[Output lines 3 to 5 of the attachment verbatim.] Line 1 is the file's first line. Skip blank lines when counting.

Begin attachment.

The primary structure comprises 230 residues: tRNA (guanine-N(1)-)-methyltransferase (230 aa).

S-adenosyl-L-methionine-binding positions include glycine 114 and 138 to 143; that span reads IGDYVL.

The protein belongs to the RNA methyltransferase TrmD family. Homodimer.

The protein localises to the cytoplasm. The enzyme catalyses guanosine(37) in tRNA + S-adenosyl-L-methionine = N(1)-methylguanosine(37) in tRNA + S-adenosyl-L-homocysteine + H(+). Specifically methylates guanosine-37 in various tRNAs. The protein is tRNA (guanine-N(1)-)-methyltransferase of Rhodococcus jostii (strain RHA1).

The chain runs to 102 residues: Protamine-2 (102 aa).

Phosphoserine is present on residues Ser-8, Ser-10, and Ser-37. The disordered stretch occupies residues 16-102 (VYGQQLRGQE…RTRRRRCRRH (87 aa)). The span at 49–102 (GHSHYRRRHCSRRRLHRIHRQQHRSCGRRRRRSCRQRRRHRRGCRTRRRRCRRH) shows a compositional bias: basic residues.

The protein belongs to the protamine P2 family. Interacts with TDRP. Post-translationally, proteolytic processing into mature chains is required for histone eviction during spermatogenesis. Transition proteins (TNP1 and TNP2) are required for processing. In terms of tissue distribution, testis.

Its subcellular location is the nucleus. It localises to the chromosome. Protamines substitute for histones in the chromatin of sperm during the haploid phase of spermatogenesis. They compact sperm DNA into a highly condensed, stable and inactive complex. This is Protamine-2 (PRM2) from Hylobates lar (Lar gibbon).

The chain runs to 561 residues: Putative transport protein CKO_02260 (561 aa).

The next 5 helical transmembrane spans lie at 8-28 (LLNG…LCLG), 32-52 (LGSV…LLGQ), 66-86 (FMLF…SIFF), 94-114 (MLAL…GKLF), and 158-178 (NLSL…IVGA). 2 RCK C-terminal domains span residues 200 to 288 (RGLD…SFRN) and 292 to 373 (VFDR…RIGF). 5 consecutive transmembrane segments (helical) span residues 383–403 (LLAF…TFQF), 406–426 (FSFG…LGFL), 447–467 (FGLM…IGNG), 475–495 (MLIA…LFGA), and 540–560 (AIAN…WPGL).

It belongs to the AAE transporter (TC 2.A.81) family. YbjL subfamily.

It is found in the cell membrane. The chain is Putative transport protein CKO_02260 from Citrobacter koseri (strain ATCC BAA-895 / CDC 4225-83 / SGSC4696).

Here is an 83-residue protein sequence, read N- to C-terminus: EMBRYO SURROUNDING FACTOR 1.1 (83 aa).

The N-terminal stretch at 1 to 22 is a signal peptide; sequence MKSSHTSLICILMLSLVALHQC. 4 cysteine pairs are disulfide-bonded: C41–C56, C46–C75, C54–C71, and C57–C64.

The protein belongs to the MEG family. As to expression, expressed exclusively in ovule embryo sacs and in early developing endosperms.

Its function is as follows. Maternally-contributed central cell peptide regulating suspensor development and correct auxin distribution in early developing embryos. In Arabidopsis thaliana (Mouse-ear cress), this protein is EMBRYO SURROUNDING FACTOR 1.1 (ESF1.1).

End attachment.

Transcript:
The protein belongs to the RNA methyltransferase TrmD family. Homodimer.

The protein localises to the cytoplasm. The enzyme catalyses guanosine(37) in tRNA + S-adenosyl-L-methionine = N(1)-methylguanosine(37) in tRNA + S-adenosyl-L-homocysteine + H(+). Specifically methylates guanosine-37 in various tRNAs. The protein is tRNA (guanine-N(1)-)-methyltransferase of Rhodococcus jostii (strain RHA1).

The chain runs to 102 residues: Protamine-2 (102 aa).